The billions of dollars South Africa has spent building and renovating 10 stadiums for the soccer World Cup may end up benefiting another sport: rugby.
Soccer is the most popular sport in South Africa but the white-middle class supports rugby and cricket. The country’s economic divide between a mainly poor black majority and a predominantly white wealthy elite may dictate their future use of the World Cup stadiums.
“The problem with soccer in South Africa is that it is not a high-paying spectator sport or a high sponsor-attracting sport,” said Jean-Francois Mercier, an economist at Citigroup Inc. in Johannesburg. “Rugby is. Using some of these stadiums for rugby matches could help” cover running costs.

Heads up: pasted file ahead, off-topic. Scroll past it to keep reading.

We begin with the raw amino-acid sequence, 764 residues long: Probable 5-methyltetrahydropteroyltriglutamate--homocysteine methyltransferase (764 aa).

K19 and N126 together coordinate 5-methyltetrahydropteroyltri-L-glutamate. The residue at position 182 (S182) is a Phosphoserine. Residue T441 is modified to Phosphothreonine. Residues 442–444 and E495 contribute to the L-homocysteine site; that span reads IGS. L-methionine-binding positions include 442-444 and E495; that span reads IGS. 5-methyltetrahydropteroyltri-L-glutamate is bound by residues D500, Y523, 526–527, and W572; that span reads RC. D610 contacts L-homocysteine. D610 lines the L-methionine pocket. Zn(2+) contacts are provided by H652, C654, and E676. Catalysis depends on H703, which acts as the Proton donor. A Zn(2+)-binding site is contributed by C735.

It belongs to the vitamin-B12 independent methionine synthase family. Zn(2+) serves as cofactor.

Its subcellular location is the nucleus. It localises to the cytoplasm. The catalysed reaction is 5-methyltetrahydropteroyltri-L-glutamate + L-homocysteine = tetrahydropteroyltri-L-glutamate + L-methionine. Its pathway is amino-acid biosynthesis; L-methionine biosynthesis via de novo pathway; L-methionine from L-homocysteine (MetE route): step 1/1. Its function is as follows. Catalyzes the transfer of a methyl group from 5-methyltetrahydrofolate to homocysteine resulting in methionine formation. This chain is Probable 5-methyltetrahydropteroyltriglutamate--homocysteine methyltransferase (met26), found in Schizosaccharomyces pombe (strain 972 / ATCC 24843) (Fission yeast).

Tickets to a May 27 soccer friendly between South Africa and Colombia at Soccer City sold for 40 rand ($5). Tickets for a June 12 clash between the South Africa's rugby team, the Springboks, and France ranged between 100 rand ($12) and 400 rand ($52). Maintaining the 10 World Cup stadiums could cost between 350 million rand ($45 million) and 500 million rand ($65 million) a year, said Udesh Pillay, co-author of “Development and Dreams: The Urban Legacy of the 2010 FIFA World Cup.”